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Nice Time: Virginia Secedes From Anti-Gay Union, Passes LGBTQ Nondiscrimination Bill

Nice Time

Virginia continued its march toward the promised land when lawmakers passed legislation Thursday protecting people from discrimination based on their sexual orientation or gender identity. That's right: We don't care if Mike Pence is the vice president. You can't deny LGBTQ Virginians employment, housing, or otherwise exclude them from public accommodations. This is 2020, y'all.

If the measures become law, as expected, Virginia will become the first Southern state to treat the LGBTQ community like human beings. Virginia's civil right protections would now extend to restaurants and stores. Racial minorities, women, and members of religious groups (all of whom include queer folk) would also enjoy these protections.

State Sen. Adam P. Ebbin from Alexandria said the Virginia Values Act "sends a message that the commonwealth is a safe and welcoming place for all people." Ebbin is the first openly gay person elected to the Virginia House of Delegates, where he served from 2004 to 2012. He made history again when he was elected to the Virginia Senate in 2012. Ebbin described lobbying the Virginia General Assembly for his human rights 30 years ago and how those appeals fell on deaf (and bigoted) ears.

"Very few lawmakers came out of their offices to meet with us, and I don't think it made a difference — at least at that time," he said. "Now we have five members of the LGBT caucus, which would have been unthinkable a few years ago."

One of the five members is the awesome (and transgender) Danica A. Roem. She unseated a Republican incumbent who insisted on misgendering her. He's probably not happy today -- good.

The Virginia Senate had passed a less ambitious version of this legislation, but Republican House leaders repeatedly killed those efforts in committee. Republicans are not big on "equality for all" -- yes, even the ones who vote to remove corrupt presidents. Everything changed when Democrats won majorities in both chambers of the General Assembly last year. They've passed the ERA. They buried Lee-Jackson Day and created a state holiday for Election Day. They're even coming for the guns: Last week, unbowed by silly boys in military gear, the House passed eight gun control measures.

House Speaker Eileen Filler-Corn describe the historic vote Thursday as "long overdue."

FILLER-CORN: We need to end discrimination for our LGBTQ friends and family and co-workers. There's nothing more important than that.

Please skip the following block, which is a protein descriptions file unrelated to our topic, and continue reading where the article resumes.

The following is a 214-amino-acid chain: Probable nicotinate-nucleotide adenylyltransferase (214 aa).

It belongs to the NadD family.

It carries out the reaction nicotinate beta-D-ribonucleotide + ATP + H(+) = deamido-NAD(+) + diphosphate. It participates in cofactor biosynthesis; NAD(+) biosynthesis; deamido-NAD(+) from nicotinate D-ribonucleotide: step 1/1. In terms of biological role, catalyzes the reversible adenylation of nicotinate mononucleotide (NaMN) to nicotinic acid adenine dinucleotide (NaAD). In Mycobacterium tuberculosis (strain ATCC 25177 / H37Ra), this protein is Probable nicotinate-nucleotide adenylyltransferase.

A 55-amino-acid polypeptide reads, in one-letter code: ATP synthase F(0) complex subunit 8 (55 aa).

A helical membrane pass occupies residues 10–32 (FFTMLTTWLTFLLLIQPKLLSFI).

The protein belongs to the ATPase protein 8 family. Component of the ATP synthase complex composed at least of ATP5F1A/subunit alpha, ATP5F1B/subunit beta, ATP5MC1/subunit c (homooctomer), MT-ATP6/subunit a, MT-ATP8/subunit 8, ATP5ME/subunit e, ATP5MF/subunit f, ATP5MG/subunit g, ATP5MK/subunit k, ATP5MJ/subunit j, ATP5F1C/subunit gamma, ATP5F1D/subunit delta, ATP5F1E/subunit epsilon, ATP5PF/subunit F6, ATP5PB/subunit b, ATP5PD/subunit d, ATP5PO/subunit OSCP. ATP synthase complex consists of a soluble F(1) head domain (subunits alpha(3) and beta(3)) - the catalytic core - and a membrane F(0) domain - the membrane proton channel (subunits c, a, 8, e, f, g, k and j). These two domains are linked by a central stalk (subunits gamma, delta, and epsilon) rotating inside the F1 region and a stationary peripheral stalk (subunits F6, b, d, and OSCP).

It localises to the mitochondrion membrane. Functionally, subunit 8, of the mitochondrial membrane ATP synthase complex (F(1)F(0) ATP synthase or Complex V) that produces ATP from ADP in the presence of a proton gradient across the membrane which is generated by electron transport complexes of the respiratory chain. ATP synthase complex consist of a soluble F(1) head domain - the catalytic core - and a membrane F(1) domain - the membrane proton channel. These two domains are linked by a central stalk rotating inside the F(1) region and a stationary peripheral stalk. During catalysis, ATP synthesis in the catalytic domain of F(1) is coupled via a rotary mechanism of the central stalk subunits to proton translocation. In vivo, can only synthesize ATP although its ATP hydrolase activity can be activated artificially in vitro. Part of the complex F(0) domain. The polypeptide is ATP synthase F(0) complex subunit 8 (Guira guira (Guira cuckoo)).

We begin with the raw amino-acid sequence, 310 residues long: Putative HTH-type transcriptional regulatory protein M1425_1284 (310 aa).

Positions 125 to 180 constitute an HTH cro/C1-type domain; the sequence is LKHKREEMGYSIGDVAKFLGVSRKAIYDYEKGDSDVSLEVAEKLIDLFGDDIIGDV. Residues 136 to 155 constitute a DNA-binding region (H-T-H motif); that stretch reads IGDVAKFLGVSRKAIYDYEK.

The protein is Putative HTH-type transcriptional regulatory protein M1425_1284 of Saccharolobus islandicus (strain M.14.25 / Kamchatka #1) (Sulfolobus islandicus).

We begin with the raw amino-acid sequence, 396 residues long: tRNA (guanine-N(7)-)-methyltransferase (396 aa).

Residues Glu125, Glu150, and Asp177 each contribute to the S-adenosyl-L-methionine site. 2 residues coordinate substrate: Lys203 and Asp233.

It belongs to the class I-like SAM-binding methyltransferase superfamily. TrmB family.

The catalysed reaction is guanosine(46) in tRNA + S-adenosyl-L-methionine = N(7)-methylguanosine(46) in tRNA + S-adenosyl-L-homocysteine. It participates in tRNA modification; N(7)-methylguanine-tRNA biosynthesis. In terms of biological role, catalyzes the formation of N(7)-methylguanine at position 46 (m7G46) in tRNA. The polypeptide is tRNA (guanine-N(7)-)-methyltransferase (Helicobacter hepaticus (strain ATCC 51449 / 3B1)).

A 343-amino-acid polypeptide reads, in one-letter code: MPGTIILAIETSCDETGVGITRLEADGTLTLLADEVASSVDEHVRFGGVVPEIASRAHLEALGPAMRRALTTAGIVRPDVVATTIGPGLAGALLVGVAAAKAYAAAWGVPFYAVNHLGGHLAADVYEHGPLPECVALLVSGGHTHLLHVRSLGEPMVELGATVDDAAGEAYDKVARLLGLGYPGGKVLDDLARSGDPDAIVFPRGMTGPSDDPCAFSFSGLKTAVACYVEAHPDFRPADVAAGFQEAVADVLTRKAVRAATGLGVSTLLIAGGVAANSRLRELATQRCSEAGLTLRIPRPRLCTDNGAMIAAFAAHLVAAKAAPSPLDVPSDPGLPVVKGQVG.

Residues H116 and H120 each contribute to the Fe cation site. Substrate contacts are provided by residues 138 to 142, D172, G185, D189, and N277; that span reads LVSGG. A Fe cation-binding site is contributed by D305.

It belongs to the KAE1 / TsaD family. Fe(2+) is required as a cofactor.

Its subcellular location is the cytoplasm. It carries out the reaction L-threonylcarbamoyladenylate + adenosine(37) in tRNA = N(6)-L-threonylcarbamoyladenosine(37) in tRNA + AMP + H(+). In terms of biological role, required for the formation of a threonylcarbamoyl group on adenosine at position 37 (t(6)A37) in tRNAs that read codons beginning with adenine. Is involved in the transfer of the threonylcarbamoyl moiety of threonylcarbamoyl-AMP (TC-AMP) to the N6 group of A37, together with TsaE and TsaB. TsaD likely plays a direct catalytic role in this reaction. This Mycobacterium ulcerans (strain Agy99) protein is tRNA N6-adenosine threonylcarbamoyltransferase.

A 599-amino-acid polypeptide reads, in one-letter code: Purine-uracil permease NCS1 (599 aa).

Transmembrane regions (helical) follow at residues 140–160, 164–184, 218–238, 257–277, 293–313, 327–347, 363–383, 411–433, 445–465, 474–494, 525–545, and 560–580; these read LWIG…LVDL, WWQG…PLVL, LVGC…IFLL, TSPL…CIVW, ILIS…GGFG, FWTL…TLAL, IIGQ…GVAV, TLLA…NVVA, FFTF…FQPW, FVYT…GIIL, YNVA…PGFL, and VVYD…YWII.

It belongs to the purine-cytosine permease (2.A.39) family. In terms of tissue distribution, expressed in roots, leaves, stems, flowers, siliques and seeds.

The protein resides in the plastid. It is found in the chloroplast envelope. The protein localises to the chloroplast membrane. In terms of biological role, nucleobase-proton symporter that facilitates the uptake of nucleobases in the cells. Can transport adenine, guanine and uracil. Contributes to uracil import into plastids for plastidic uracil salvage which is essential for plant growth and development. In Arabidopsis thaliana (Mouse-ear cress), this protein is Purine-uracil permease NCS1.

The Human Rights Campaign dropped the mic in its statement about the Values Act:

For years, the Human Rights Campaign has worked with Equality Virginia and others to expand Virginia's non-discrimination protections to include LGBTQ people. However, despite majorities in both the House and Senate supporting the legislation, former Speaker Kirk Cox refused to bring the legislation up for a vote. Cox and former House Majority Leader Tim Hugo not only acted counter to members of their own caucus and the Virginia public, but also counter to the desires of their own base. According to polling, LGBTQ non-discrimination protections have overwhelming support among Virginians, including a majority of Virginia Republicans. Over the past several elections, HRC has successfully elected pro-equality champions at every level of Virginia's state government.

The HRC heavily invested in pro-equality candidates (or "Democrats" for short). The organization helped mobilize voters in a non-sexy election year, and its efforts are paying off not just for the LGBTQ community but all Virginians. No one benefits from continued injustice against others, even if certain religious and political leaders insist otherwise.

Gov. Ralph Northam requested the legislation, so he's expected to sign the bills into law. He is behaving himself much better this Black History Month than last year's. Virginia demonstrates that the main obstacles to progress are Republicans in control of anything. No matter what issues we might have with other Democrats now, let's all agree to put them aside come November and put more Democrats in office, period.

[Washington Post / HRC]

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Stephen Robinson

Stephen Robinson is a writer and social kibbitzer based in Portland, Oregon. He's on the board of the Portland Playhouse theater and writes for the immersive theater Cafe Nordo in Seattle. Tickets are on sale now for his latest Nordo collaboration, "Curiouser and Curiouser," an adaptation of "Alice's Adventures in Wonderland" and "Through the Looking Glass." It promises to feel like an actual evening with SER (for good or for ill).

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